Interesting though very incomplete story in Nature on Curiosity Rover (before launch)

Just pointed to this story: Microbial stowaways to Mars identified : Nature News & Comment by Darlene Cavalier, our collaborator on the “Space Microbes” Project MERCCURI.  The article reports on a presentation by Stephanie Smith at the ASM 2014 meeting going on in Boston.  Smith presented results from characterizing (via culturing) the microbes present on various parts of the Curiosity Rover (before it was launched).  Certainly seems like they fond some interesting things.  And they have a quote from John Rummel, who used to be the “Planetary Protection Officer” at NASA (best job title ever).

What I find to be incomplete about the report are two key things. First, the report references an article in Scientific American as “previous reports” about how “Curiosity project developers did not follow these planetary protection protocols to the letter.”  The article in SciAm entitled “NASA’s Mars Rover Curiosity Had Planetary Protection Slipup” tells an interesting story but other articles came out later pointing out that this may not have been as much of a slipup as reported.

By Intel Free Press
By Intel Free Press

I know about the later responses because I wrote a blog post about the “SlipUp”: NASA personnel ignore planetary protection guidelines and risk putting microbes on Mars where I discussed how I had served on some NASA Committes about MARS sampling.  And my colleague from UC Davis Dawn Sumner wrote to me / Tweeted to me pointing out that this was not quite as big a deal as originally reported.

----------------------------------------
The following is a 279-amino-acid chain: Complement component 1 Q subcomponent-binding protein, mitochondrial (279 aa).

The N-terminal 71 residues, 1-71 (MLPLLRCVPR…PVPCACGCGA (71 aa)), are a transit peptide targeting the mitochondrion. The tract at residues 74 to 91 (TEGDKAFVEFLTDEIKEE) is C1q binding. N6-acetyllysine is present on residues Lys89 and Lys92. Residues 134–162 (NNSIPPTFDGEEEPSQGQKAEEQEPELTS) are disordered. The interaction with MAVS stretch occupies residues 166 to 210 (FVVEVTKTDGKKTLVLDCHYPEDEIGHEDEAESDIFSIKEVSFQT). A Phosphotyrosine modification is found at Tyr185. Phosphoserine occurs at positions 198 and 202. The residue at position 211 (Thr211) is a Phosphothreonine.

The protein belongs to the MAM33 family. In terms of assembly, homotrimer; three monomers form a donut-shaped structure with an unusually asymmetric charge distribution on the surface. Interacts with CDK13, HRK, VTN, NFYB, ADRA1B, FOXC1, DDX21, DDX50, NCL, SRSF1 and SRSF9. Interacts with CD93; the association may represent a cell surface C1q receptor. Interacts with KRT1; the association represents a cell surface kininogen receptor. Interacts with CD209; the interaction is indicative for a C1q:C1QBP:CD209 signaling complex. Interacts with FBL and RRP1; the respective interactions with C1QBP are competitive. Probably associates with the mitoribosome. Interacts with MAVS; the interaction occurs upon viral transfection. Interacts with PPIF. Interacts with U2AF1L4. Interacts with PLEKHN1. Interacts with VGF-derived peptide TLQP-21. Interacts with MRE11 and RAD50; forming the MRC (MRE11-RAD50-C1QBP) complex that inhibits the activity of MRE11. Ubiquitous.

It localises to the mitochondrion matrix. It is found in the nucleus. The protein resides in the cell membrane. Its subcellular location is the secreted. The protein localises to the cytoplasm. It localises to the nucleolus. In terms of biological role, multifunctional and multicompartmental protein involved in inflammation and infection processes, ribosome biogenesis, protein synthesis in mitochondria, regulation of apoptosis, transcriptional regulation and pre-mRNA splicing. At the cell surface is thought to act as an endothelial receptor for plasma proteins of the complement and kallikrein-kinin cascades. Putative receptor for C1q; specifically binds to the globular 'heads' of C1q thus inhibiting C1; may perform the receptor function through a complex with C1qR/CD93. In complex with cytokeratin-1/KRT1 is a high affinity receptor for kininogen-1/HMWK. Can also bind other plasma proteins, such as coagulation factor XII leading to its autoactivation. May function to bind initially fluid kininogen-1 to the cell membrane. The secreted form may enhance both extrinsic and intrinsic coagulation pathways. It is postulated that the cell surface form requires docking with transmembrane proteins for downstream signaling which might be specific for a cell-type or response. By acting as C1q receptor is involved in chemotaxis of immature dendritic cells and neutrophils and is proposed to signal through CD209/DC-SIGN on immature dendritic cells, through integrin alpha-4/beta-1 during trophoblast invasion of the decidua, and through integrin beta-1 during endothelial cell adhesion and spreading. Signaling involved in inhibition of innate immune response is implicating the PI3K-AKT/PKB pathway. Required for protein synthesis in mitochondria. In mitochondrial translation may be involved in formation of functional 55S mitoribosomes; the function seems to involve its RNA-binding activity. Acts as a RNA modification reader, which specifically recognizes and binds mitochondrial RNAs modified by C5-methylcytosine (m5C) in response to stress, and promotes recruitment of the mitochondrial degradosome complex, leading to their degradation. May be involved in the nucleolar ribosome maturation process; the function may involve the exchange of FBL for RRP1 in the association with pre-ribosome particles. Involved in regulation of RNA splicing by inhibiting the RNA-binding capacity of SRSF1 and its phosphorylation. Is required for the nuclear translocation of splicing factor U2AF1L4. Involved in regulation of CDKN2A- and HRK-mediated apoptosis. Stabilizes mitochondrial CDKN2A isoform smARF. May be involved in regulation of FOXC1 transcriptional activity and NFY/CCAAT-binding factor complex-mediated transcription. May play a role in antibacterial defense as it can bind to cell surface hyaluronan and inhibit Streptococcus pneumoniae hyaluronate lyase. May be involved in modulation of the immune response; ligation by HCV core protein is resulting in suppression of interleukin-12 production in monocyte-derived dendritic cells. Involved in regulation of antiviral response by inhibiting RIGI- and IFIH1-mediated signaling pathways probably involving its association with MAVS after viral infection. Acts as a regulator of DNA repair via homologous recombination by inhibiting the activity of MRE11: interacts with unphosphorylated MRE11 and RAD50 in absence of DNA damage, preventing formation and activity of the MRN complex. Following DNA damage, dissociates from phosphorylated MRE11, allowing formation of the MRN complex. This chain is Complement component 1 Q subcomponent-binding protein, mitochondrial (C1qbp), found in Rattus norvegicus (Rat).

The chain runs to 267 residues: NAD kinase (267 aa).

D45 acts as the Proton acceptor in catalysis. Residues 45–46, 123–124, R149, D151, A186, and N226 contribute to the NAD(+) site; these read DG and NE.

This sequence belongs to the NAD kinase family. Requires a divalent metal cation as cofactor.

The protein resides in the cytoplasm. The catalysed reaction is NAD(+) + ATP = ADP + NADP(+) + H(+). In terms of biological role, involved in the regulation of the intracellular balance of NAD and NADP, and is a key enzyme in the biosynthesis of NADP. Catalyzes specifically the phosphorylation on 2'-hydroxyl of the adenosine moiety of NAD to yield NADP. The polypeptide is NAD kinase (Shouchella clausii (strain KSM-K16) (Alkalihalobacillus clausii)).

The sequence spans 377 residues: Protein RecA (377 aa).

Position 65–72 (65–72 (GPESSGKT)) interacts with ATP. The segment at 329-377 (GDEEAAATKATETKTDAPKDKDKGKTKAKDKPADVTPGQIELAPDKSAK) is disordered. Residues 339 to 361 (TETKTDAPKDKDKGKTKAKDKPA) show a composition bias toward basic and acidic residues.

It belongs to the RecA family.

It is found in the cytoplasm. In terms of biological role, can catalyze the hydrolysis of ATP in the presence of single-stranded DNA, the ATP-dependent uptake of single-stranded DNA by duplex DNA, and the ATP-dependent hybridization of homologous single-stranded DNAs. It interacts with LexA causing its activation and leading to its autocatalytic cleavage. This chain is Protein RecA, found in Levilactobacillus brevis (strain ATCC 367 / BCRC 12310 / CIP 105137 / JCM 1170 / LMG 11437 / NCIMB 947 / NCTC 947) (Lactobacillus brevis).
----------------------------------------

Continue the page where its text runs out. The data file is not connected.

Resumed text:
Anyway, more important than that issue is the lack of a bigger context to the article in Nature.  There have been many many previous studies of microbes found on spacecraft of various sorts.  And these are not mentioned really at all in the Nature article.  For example, see the articles tagged “space” in our microbiology of the built environment reference collection.  There are many papers on sampling both before, during and after launch of various spacecraft.  It would be good to see the new reports placed in context relative to what is already known about microbes on space vehicles.

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Jonathan Eisen

I am an evolutionary biologist and a Professor at U. C. Davis. My lab is in the UC Davis Genome Center and I hold appointments in the Department of Medical Microbiology and Immunology in the School of Medicine and the Department of Evolution and Ecology in the College of Biological Sciences. My research focuses on the origin of novelty (how new processes and functions originate). To study this I focus on sequencing and analyzing genomes of organisms, especially microbes and using phylogenomic analysis (see my lab site here which has more information on lab activities).  In addition to research, I am heavily involved in the Open Access publishing and Open Science movements.